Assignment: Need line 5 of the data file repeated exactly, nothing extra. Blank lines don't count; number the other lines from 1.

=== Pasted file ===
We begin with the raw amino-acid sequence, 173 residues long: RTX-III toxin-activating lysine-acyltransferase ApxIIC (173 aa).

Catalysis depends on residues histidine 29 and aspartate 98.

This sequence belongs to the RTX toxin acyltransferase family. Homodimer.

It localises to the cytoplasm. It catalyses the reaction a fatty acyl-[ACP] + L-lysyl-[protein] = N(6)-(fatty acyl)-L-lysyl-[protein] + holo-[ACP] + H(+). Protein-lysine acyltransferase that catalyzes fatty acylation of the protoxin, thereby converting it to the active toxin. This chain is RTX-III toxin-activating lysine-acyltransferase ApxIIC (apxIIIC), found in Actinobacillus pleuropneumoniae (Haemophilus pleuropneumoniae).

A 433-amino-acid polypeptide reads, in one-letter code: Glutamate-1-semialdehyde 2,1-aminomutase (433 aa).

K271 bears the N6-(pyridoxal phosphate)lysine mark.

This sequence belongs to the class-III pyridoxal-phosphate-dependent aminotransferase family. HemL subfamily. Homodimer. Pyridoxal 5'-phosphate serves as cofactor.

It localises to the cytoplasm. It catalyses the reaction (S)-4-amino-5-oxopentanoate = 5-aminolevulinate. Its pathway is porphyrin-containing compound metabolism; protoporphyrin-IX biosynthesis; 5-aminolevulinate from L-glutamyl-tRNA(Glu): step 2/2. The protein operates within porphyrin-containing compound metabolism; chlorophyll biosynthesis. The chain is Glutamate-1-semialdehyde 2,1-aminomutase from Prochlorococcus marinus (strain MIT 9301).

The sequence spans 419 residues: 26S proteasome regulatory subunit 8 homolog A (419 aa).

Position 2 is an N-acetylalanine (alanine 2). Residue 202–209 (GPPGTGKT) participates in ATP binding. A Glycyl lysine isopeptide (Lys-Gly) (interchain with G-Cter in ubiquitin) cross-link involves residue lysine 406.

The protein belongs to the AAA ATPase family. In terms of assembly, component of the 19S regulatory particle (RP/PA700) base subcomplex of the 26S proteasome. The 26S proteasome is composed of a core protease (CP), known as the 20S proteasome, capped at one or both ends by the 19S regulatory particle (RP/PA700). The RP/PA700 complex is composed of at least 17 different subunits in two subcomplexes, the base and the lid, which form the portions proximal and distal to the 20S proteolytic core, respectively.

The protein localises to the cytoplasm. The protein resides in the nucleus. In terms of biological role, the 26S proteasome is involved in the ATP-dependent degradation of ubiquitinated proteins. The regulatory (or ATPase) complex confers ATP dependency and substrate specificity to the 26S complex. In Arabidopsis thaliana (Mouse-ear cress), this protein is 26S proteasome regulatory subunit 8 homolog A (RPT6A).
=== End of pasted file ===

A 433-amino-acid polypeptide reads, in one-letter code: Glutamate-1-semialdehyde 2,1-aminomutase (433 aa).